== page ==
Suillus granulatus

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Suillus granulatus
Körnchen-Röhrling Suillus granulatus 1.jpg
Scientific classification
S. granulatus
Binomial name
Suillus granulatus
(L.) Roussel (1796)
  • Boletus granulatus L. (1753)
  • Boletus lactifluus Sowerby (1809)
  • Suillus lactifluus A.H. Sm. & Thiers (1968)
Suillus granulatus
View the Mycomorphbox template that generates the following list
Mycological characteristics
pores on hymenium
cap is flat or convex
hymenium is adnate or decurrent
stipe is bare
spore print is brown
ecology is mycorrhizal
edibility: edible

Suillus granulatus is a pored mushroom of the genus Suillus in the family Suillaceae. It is similar to the related S. luteus, but can be distinguished by its ringless stalk. Like S. luteus, it is an edible mushroom that often grows in a symbiosis (mycorrhiza) with pine. It has been commonly known as the weeping bolete,[2] or the granulated bolete.[3]


Suillus granulatus was first described by Carl Linnaeus in 1753 as a species of Boletus.[4] It was given its current name by French naturalist Henri François Anne de Roussel when he transferred it to Suillus in 1796.[1] Suillus is an ancient term for fungi, and is derived from the word "swine". Granulatus means "grainy" and refers to the glandular dots on the upper part of the stem.[5][6] However in some specimens the glandular dots may be inconspicuous and not darkening with age;[7] thus the name S. lactifluus, "oozing milk" was formerly applied to this form as it is not notably characterized by glandular dots.[6]


Suillus granulatus showing 'milky droplets' on pores.

The orange-brown, to brown-yellow cap is viscid (sticky) when wet, and shiny when dry, and is usually 3 to 9 cm in diameter. The stem is pale yellow, of uniform thickness, with tiny brownish granules at the apex. It is without a ring. The tubes and pores are small, pale yellow, and exude pale milky droplets when young. The flesh is also pale yellow.

Suillus granulatus is often confused with Suillus luteus, which is another common and widely distributed species occurring in the same habitat. S. luteus has conspicuous a partial veil and ring, and lacks the milky droplets on the pores.[8] Also similar is Suillus brevipes, which has a short stipe in relation to the cap, and which does not ooze droplets from the pore surface.


Bioleaching is the industrial process of using living organisms to extract metals from ores, typically where there is only a trace amount of the metal to be extracted. It has been found that Suillus granulatus can extract trace elements (Titanium, Calcium, Potassium, Magnesium and Lead) from wood ash and apatite.[9]

Distribution and habitat[edit]

Grows with Pinus (pine trees) on both calcareous and acid soils, and sometimes occurs in large numbers. Suillus granulatus is the most widespread pine-associating Suillus species in warm climates.[10] It is common in Britain, Europe, and North America. It is associated with Japanese red pine (Pinus densiflora) in South Korea.[8] A native to the Northern Hemisphere, the fungus has been introduced into Australia under Pinus radiata. It is also found in Africa, New Zealand, Hawaii, and southern Chile.[11]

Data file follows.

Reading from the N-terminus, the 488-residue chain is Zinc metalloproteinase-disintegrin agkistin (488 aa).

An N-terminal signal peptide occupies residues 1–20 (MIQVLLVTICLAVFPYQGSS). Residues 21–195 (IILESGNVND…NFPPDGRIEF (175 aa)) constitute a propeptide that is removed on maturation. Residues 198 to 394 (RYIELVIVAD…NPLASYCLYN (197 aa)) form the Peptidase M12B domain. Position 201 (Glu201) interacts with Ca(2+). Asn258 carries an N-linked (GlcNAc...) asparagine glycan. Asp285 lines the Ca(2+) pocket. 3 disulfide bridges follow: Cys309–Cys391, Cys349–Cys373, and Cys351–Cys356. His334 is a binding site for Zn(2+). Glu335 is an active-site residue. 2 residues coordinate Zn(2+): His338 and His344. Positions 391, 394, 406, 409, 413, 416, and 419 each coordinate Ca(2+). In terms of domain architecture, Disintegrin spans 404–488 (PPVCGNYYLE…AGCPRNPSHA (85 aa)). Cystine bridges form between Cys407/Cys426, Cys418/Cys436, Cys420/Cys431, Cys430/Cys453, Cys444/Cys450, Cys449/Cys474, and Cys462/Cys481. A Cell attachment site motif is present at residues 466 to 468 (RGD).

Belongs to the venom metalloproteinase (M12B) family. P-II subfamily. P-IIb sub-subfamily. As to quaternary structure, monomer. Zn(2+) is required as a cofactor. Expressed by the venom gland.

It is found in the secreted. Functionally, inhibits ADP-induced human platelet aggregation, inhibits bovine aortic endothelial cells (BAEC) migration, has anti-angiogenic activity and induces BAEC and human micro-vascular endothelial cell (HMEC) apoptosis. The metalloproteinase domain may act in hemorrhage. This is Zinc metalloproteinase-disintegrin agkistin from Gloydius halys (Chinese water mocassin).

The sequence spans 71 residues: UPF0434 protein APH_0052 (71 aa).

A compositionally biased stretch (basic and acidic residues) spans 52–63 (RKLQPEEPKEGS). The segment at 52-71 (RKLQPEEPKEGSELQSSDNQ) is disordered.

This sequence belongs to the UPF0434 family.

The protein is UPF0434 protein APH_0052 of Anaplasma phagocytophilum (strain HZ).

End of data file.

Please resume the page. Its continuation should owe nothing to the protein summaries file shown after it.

Suillus granulatus is edible and fair. Like all Suillus species, the tubes are best removed before cooking. It is sometimes included in commercially produced mushroom preserves. Has been known to cause mild stomach upsets. The fruit bodies—low in fat, high in fiber and carbohydrates, and a source of nutraceutical compounds—can be considered a functional food.[12]


Suillus granulatus sometimes causes contact dermatitis to those who handle it.

See also[edit]


  • R.Phillips-Mushrooms 2006
  • Marcel Bonn-Mushrooms and Toadstools of Britain and North West Europe.
  1. ^ a b "GSD Species Synonymy: Suillus granulatus (L.) Roussel". Species Fungorum. CAB International. Missing or empty |url= (help)
  2. ^ Eppinger M. (2006). Field Guide to Mushrooms and Other Fungi of Britain and Europe. New Holland Publishers. p. 38. ISBN 978-1-84537-474-7.
  3. ^ McKnight VB, McKnight KH (1987). A Field Guide to Mushrooms: North America. Peterson Field Guides. Boston, Massachusetts: Houghton Mifflin. p. 208. ISBN 978-0-395-91090-0.
  4. ^ Linnaeus C (1753). "Tomus II". Species Plantarum (in Latin). Stockholm: Laurentii Salvii. p. 1177.
  5. ^ O'Reilly, Pat. "Fascinated by Fungi". First Nature. Retrieved 26 October 2018.
  6. ^ a b Kuo, Michael. "Suillus granulatus". Mushroom Expert. Retrieved 26 October 2018.
  7. ^ Kuo, Michael. "The Genus Suillus". Mushroom Expert. Key 83. Retrieved 26 October 2018.
  8. ^ a b Min YJ, Park MS, Fong JJ, Seok SJ, Han S-K, Lim YW (2014). "Molecular Taxonomical Re-classification of the Genus Suillus Micheli ex S. F. Gray in South Korea". Mycobiology. 42 (3): 221–28. doi:10.5941/MYCO.2014.42.3.221. PMC 4206787. PMID 25346598.
  9. ^ Gadd, Geoffrey Michael (2010). "Metals, minerals and microbes: geomicrobiology and bioremediation". Microbiology. 156 (3): 609–643. doi:10.1099/mic.0.037143-0. PMID 20019082.
  10. ^ Richardson DM. (2000). Ecology and Biogeography of Pinus. Cambridge University Press. p. 334. ISBN 978-0-521-78910-3.
  11. ^ Simberloff D, Rejmanek M (2010). Encyclopedia of Biological Invasions. University of California Press. p. 470. ISBN 978-0-520-94843-3.
  12. ^ Reis FS, Stojković D, Barros L, Glamočlija J, Cirić A, Soković M, Martins A, Vasconcelos MH, Morales P, Ferreira IC (2014). "Can Suillus granulatus (L.) Roussel be classified as a functional food?" (PDF). Food & Function. 5 (11): 2861–9. doi:10.1039/C4FO00619D. hdl:10198/12054. PMID 25231126.

External links[edit]